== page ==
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Teaching and Learning Remotely: an interview with a teacher from Italy

by benc on March 19

We now know that schools and early years setting will be closed from tomorrow, with provision set up for children who have parents working in vital public service areas and for vulnerable children. Schools across the world have already been closed for some time, and teachers in other countries have been coming up with new ways to support children now that they will be at home.

We spoke to Portia, a teacher from the UK who is currently working in a pre-school class at an International School in Italy, to see how things have gone there so far. She shared some of her experiences and advice.

How are you staying in touch with parents?

To ensure we carry on with our teaching and learning in our pre-school class we have been using an online journal to keep in touch. This is used by the teachers and parents and each class has tasks set for them each day in literacy, numeracy, topic, PE, songs, story and a welcome video from the teacher every morning. The children and parents can log on to watch the videos or complete the learning activity and post back pictures/ videos of themselves. For example, this morning, we got all the pupils to find 10 cuddly toys and line them up in order of size labelling them 1 – 10.

How are you staying in touch with staff? What work are you able to do whilst at home?

We have an online conference meeting with all EY staff twice a week. Our pre-school year group teachers are in touch via WhatsApp throughout the day, this has become so importance not just for our work, but also to keep our sanity and support each other. This has been a big change to our normal teaching environment, and it shows the value of having a good team.

Most of the teachers have children at home and are pretty much in lockdown in Milan, which means having to stay inside all day. In the last week it is now forbidden to go outside unless it is to go to the supermarket. Parks and outdoor areas have been closed off and in the last two days the police and army have started to patrol residential areas to implement these strict measures. This has been super hard on parents, teachers and children’s wellbeing and way of life.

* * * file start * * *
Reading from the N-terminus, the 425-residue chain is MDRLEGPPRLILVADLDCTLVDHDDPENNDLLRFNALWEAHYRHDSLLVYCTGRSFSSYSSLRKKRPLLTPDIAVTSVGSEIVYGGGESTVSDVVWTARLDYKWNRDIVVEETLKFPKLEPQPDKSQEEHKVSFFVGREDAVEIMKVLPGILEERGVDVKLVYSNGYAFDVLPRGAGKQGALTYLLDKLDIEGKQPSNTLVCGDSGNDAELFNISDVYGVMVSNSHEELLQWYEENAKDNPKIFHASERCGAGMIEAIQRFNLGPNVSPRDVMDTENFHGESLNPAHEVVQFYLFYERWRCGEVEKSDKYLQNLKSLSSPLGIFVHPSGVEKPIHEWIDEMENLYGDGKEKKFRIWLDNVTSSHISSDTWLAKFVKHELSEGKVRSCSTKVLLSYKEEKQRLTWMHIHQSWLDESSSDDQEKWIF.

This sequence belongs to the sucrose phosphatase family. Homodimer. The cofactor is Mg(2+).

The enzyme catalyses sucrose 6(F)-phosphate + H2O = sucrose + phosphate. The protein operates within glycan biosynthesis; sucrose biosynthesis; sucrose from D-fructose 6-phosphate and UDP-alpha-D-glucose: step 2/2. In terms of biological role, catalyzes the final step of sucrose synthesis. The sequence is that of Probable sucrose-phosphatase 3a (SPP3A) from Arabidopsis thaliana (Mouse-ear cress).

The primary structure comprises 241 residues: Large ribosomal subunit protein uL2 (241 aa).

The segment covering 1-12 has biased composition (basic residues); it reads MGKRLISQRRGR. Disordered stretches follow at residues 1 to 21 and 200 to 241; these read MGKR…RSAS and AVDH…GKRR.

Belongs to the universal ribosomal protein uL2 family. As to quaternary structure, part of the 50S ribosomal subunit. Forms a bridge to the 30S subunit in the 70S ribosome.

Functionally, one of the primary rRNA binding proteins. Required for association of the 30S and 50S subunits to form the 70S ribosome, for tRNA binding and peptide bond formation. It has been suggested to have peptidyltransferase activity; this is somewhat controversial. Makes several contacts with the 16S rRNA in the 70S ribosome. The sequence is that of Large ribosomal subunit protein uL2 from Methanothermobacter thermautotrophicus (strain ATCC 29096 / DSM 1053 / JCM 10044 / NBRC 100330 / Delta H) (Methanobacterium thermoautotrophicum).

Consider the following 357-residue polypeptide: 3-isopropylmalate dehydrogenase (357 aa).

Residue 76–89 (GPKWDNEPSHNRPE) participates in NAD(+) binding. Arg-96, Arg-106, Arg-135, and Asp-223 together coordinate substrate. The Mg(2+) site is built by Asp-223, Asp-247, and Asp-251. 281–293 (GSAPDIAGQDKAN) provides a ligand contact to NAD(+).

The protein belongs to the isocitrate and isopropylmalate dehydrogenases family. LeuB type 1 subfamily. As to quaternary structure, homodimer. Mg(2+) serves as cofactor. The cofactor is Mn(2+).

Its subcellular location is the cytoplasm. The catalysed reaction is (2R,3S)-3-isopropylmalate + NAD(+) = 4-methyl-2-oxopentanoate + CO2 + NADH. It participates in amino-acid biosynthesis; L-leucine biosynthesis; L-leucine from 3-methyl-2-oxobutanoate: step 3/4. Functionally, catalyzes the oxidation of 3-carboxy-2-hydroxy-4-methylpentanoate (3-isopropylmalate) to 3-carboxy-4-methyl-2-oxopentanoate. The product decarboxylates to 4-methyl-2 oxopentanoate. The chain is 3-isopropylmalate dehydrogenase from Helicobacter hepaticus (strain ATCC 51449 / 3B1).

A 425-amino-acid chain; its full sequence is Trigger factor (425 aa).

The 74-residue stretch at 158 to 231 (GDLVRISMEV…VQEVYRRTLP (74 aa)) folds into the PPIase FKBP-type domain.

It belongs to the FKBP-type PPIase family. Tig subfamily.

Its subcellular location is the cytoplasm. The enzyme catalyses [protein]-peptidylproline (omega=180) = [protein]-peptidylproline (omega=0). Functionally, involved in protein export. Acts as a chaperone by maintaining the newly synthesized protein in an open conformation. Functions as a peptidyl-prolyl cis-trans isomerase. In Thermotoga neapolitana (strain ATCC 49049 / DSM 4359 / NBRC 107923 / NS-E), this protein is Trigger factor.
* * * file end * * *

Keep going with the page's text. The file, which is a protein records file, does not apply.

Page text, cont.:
What tech did you put in place when you were initially closed? What have you implemented since?

Initially when our school was first closed, we started to put work up onto Google Classroom. However, on reflection, we decided to move to another online journal which we felt was more aimed towards the age of the children we teach. This has been really effective and being able to upload videos of us teaching and seeing the children in their pictures and videos is lovely.

We have also used Blue Jeans video calling with the children. We had about 10 children log on with their parents and we read a story. It was hard to talk or hear anyone so we had to put the microphones on mute so everyone could hear. The children loved seeing their friends’ faces.

Are you continuing to provide support to parents who are looking after children at home?

Yes, we can message and get feedback from the parents through the online journal. All parents are at home now as everyone must stay home. This has been a huge change and strain on the parents, most of them are having to juggle working full time from home, looking after their children as well as supporting their children in their online learning. In the primary and older years, the children are getting many hours of online work a day, many of whom need some guidance or support, especially if the parents are not fluent in English. This is a steep learning curve for many parents. We have seen many videos where the parents are trying hard to help, but probably unsure of how to support or teach in the way we are used to. It is also hard for children to be housebound day after day and not be outside much.

Which types of activities/lessons are easiest to convey remotely? Which are most popular?

We have had to be very creative in our planning of learning activities, bearing in mind that not everyone would have resources at home while also making learning fun and active. The most effective and fun activities have been sending the children on hunts around their house – for a phonics activity we sent the children on an ‘s’ hunt and they each made videos and described what they had found. We have adapted activities we would do in class. We also got them to do their own story time videos with their favourite books, which in class they often do through their play. Next week we are getting the children to find their favourite toy and start to create a picture book using their toy – “A day in the life of..” Getting the children to use their own toys and objects around the house has been very engaging and motivating for the children.